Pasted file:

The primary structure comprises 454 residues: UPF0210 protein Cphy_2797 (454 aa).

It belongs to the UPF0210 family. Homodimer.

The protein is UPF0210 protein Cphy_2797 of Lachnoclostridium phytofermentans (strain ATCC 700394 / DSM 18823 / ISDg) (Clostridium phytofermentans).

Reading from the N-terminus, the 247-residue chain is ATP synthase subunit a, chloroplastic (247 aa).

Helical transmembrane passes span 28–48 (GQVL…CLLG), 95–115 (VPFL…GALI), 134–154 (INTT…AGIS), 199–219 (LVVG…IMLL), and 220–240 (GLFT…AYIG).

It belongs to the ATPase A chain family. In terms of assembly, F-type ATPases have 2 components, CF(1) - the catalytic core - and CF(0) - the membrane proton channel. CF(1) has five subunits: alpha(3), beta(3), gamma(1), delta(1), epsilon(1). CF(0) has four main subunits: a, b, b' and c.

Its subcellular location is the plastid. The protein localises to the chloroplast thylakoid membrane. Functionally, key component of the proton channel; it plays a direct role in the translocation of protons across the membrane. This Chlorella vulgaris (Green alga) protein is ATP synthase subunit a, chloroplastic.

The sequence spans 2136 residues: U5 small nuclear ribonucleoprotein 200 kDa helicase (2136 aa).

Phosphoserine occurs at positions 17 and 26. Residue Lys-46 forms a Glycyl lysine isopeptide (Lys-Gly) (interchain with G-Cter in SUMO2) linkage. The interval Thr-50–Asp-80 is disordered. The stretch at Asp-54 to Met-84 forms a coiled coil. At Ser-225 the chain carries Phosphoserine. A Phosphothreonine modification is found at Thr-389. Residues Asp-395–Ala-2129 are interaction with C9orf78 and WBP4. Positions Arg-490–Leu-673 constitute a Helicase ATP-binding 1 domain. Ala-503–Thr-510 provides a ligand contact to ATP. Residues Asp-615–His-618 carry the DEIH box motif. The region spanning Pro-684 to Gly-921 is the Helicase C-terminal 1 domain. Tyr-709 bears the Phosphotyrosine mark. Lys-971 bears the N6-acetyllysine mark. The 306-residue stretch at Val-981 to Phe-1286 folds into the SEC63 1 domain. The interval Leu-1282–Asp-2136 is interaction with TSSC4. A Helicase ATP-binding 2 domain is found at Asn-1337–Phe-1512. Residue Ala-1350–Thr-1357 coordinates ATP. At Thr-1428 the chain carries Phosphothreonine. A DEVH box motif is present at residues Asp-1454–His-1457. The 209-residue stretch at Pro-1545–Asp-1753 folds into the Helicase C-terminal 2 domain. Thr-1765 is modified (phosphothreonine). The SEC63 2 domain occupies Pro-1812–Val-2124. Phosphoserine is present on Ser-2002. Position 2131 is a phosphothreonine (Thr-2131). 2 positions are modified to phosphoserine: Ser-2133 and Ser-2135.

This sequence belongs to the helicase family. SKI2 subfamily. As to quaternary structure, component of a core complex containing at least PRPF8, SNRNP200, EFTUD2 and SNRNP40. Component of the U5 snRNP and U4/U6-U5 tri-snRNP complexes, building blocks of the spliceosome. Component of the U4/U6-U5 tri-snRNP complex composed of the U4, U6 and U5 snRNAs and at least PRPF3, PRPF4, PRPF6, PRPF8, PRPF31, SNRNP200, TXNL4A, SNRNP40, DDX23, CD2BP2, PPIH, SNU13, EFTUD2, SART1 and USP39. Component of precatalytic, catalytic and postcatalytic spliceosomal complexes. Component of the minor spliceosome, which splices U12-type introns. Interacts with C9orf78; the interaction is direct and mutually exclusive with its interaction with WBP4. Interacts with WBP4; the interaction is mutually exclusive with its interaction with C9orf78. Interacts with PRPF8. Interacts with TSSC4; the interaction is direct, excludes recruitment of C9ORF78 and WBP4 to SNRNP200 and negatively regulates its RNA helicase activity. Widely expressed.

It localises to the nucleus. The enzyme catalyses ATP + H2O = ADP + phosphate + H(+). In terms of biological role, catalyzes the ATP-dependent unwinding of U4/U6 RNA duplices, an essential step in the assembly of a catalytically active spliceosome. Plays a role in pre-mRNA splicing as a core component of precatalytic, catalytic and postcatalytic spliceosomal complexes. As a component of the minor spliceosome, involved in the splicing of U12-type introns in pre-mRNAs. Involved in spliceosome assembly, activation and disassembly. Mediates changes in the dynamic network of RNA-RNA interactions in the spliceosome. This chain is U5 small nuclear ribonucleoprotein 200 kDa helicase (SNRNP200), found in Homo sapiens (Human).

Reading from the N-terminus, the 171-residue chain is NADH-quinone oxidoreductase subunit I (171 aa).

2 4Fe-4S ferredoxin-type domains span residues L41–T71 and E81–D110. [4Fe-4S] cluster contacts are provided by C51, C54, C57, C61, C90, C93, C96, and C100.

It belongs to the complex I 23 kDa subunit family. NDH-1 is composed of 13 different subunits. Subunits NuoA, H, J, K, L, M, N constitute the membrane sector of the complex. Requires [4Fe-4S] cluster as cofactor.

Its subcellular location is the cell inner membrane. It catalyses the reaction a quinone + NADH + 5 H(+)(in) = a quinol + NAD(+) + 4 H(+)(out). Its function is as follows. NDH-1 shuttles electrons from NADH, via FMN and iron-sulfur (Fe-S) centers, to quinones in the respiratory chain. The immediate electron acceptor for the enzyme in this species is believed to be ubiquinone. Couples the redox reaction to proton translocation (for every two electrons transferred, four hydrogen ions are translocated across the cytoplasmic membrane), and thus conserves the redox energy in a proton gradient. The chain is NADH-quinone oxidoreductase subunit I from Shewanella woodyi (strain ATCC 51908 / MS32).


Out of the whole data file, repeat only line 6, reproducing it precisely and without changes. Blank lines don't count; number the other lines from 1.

It belongs to the ATPase A chain family. In terms of assembly, F-type ATPases have 2 components, CF(1) - the catalytic core - and CF(0) - the membrane proton channel. CF(1) has five subunits: alpha(3), beta(3), gamma(1), delta(1), epsilon(1). CF(0) has four main subunits: a, b, b' and c.